Campus briefing April 13, 2021
Dr. Cheryl True '90, a family medicine specialist in Davenport, joined the campus briefing to talk about the Johnson & Johnson COVID-19 vaccine recently administered on campus.
On April 13, federal health agencies recommended that the U.S. pause the use of the J & J vaccine after a rare blood clotting disorder was reported in six women.
The Augustana clinic was administered April 10 by Community Health Care, Inc., of Rock Island, and most of the approximately 400 people who participated were members of the campus community.
Dr. True pointed out that the six cases were out of nearly 7 million J & J vaccinations. One woman has died and one is in critical condition.
"These are scary things but we don't know yet if it was related to the vaccine," she said.
She said the pause is expected to last a few days while more information is gathered and given to health care providers.
"We may see in next couple of days a little bit more information," she said. "For the most part this has been a very safe vaccine."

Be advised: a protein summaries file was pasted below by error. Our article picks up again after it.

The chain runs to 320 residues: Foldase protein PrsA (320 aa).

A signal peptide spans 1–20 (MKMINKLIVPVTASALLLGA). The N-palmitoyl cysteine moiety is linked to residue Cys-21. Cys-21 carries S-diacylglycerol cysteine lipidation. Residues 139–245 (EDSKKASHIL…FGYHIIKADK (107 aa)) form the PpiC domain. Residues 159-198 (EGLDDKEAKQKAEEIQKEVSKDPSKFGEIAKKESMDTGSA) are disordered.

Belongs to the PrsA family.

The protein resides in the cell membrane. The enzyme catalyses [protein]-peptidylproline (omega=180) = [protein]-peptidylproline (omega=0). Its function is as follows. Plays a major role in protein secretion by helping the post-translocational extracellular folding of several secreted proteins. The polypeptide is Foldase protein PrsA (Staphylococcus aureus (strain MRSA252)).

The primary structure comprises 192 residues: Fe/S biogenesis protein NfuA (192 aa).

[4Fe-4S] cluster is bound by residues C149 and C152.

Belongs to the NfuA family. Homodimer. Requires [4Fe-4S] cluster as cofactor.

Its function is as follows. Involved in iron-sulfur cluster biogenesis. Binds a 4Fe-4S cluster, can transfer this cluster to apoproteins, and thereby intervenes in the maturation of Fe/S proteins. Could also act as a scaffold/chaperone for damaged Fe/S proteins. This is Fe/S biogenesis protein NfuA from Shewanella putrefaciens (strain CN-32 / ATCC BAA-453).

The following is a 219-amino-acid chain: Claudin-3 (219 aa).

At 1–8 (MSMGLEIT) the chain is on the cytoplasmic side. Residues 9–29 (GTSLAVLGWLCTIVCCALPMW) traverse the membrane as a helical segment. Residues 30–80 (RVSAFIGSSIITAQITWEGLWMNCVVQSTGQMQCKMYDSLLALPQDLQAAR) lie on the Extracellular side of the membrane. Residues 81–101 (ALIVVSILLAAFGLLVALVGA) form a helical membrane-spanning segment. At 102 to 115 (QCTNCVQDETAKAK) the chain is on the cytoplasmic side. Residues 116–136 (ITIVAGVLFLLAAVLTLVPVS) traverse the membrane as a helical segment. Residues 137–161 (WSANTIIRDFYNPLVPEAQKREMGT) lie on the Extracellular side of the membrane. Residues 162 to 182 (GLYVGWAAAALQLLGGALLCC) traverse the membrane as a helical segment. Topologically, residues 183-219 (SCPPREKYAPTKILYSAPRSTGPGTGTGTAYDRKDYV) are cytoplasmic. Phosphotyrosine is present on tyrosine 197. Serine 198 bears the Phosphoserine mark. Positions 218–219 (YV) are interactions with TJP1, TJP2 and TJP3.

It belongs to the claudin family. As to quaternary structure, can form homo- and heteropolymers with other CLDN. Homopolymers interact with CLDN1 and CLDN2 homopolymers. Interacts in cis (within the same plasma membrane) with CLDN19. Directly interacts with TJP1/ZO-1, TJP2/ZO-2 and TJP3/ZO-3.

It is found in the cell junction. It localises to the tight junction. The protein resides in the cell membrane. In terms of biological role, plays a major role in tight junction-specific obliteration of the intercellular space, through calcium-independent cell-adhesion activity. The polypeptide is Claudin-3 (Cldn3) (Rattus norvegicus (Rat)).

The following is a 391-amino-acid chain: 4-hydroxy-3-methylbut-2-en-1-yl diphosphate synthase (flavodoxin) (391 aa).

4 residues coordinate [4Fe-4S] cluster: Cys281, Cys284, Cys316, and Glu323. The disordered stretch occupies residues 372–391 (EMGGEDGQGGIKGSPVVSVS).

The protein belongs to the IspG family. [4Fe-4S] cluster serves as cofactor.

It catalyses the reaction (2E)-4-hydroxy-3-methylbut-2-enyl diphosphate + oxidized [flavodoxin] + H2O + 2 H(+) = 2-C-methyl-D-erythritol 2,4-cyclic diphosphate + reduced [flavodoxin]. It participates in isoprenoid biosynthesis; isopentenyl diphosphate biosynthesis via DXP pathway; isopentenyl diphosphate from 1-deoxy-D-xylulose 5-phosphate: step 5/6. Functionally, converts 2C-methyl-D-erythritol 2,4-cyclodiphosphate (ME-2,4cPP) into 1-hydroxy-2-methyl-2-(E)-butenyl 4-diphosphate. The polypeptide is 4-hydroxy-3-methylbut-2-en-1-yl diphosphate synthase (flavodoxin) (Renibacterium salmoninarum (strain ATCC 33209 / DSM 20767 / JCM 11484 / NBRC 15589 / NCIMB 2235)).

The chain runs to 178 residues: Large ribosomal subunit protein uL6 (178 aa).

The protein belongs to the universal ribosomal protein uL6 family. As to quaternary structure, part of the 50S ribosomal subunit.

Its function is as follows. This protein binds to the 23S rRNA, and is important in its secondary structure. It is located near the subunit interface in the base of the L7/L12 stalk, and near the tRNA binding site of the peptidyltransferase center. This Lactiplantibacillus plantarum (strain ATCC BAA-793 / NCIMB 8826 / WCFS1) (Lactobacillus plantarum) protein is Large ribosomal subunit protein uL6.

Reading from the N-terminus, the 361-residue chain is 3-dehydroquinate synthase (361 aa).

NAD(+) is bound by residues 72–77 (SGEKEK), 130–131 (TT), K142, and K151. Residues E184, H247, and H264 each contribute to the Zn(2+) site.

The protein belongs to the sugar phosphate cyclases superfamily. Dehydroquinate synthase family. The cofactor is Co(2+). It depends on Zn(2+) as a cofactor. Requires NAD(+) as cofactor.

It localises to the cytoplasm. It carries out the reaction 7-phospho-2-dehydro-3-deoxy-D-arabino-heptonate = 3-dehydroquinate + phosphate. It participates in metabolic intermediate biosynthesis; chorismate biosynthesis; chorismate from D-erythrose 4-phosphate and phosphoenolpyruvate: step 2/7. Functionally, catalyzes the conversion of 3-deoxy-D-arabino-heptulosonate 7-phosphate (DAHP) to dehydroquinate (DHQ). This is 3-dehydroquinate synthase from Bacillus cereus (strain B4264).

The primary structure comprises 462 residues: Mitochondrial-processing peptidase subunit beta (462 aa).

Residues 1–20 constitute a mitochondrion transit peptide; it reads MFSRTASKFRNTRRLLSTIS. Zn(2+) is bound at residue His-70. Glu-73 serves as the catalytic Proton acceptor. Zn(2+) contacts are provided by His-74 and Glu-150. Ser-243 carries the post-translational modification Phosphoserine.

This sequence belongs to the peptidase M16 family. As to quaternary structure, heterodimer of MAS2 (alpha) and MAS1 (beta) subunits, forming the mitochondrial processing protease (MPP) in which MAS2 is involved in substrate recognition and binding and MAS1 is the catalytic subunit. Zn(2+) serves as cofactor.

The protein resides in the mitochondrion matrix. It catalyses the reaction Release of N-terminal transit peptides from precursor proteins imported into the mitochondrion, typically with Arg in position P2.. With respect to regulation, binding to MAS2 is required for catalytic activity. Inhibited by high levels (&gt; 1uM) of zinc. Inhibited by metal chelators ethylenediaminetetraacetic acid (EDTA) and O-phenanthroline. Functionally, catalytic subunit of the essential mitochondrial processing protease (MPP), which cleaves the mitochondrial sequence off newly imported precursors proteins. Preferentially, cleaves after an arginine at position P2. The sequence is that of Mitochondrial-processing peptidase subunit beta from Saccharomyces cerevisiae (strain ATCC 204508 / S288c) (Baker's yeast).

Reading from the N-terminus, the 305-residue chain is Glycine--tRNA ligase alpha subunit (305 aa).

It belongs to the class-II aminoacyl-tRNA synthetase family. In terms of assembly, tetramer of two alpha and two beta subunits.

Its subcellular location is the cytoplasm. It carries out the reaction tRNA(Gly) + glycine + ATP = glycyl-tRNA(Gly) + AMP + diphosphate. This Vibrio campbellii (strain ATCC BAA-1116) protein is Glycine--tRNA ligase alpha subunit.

If a reaction to the vaccine does occur, she said it would be within 6-13 days of vaccination. Symptoms might include swelling or pain in the legs, severe or sudden headache, shortness of breath, chest pain, neurologic symptoms.
Dr. True commended the campus community for its diligence, and said that getting vaccinated is one more step for a safe campus, family and friends.
Dean of Students Wes Brooks asked the campus community to continue adhering to requirements for masking, social distancing and keeping groups small. He reiterated the need to follow public health guidance in dining off-campus at restaurants and bars.
He urged anyone who needs support to use campus resources, such as Student Counseling, peer mentors, community advisors, faculty advisors and online support services.